The Eagles have 14 players set to become free agents. Linebacker Nigel Bradham and running back Darren Sproles are the most notable players in that group. It also includes tight end Trey Burton, defensive tackle Beau Allen, cornerback Patrick Robinson, running back LeGarrette Blount, safety Corey Graham, linebacker Dannell Ellerbe, linebacker Najee Goode, linebacker Bryan Braman, running back Kenjon Barner, kicker Caleb Sturgis, and tackle Will Beatty. Defensive back Jaylen Watkins is a restricted free agent.
Bradham, 28, will likely be the Eagles' top priority. He's a key player in the defense and a favorite of defensive coordinator Jim Schwartz. But the Eagles won't be able to sign him for the discounted price they did in 2016. With tight cap space, it might be difficult to sign him, but he's one the Eagles must find a way to keep.
Sproles will be 35 next season and considered retiring before a torn ACL halted his 2017 campaign. He's a respected veteran who has been one of the most dynamic players in the NFL, although the emergence of Corey Clement as a third-down running back might make the Eagles consider allocating money to other needs. The Clement-Jay Ajayi combination could also lead the Eagles to move on from Blount unless there's another team-friendly deal.
Burton and Allen were key reserves who could seek starting spots elsewhere. Burton should have a market after his development during the last four seasons, and Allen can be a reliable run-stuffer in multiple defensive schemes.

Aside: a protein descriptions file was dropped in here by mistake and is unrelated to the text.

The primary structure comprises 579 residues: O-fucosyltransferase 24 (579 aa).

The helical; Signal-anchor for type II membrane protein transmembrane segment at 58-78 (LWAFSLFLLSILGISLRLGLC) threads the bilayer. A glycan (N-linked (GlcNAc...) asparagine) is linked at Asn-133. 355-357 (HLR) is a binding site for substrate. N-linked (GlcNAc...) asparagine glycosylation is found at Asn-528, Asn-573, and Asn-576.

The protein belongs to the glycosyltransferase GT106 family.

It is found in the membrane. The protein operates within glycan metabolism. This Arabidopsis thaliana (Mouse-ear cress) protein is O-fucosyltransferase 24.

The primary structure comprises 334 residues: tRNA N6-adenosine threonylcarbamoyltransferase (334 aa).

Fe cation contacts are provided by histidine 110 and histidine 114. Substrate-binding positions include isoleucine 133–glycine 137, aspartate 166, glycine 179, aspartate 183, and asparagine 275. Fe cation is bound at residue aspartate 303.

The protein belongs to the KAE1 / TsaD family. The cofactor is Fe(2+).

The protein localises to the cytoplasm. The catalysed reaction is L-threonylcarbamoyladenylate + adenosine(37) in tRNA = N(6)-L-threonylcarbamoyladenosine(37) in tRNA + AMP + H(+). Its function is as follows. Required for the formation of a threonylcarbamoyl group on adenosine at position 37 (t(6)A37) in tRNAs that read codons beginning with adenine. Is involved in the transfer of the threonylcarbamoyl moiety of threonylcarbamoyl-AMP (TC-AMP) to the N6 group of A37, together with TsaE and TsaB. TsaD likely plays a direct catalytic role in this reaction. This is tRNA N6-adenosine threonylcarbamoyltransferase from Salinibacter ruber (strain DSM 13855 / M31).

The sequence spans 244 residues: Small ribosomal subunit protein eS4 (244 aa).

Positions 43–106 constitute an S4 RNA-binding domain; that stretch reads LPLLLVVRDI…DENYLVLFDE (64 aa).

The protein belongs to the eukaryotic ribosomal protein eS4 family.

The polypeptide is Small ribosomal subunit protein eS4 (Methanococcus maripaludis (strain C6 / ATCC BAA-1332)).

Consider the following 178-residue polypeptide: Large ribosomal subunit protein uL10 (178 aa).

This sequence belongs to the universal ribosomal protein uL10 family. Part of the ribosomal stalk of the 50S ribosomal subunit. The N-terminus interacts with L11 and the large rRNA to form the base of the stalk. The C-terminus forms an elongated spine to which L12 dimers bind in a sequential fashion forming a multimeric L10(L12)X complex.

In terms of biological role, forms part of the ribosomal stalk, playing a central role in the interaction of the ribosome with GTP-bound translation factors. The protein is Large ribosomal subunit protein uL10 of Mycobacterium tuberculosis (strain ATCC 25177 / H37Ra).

Robinson was one of the key players in the defense, and they could use his stability in the slot, although a healthy Jones combined with Jalen Mills, Ronald Darby, and Rasul Douglas gives the Eagles uncommon depth at cornerback. Graham had a role as a third safety, but the Eagles might look for a younger option. They could do worse than bringing him back, though.
With Jake Elliott's emergence, Strugis is expected to move on. All the other pending free agents would not appear to be priority free agents, although some could return on low-cost deals.
In addition to pending free agents, there will be other tough decisions to make.
None will be bigger than what they do about quarterback Nick Foles. With Carson Wentz recovering from a torn ACL and LCL and the value the Eagles place on the No. 2 quarterback, the easiest decision would be to keep Foles. He might even need to begin next season as the starter if Wentz doesn't return in time for the opener. But Foles' postseason has boosted his stock, and if Roseman can find a high draft pick to add to the Eagles' depleted inventory, he must at least consider the offers.
It sounds as if left tackle Jason Peters will return – Pederson said that if he needed to say now, he'd call Peters his left tackle next season. The potential Hall of Famer is coming off a torn ACL and MCL and will count $10.667 million against the salary cap next season, so maybe there's a salary adjustment. But doubt Peters at your own risk; he's perhaps the most respected player in the locker room.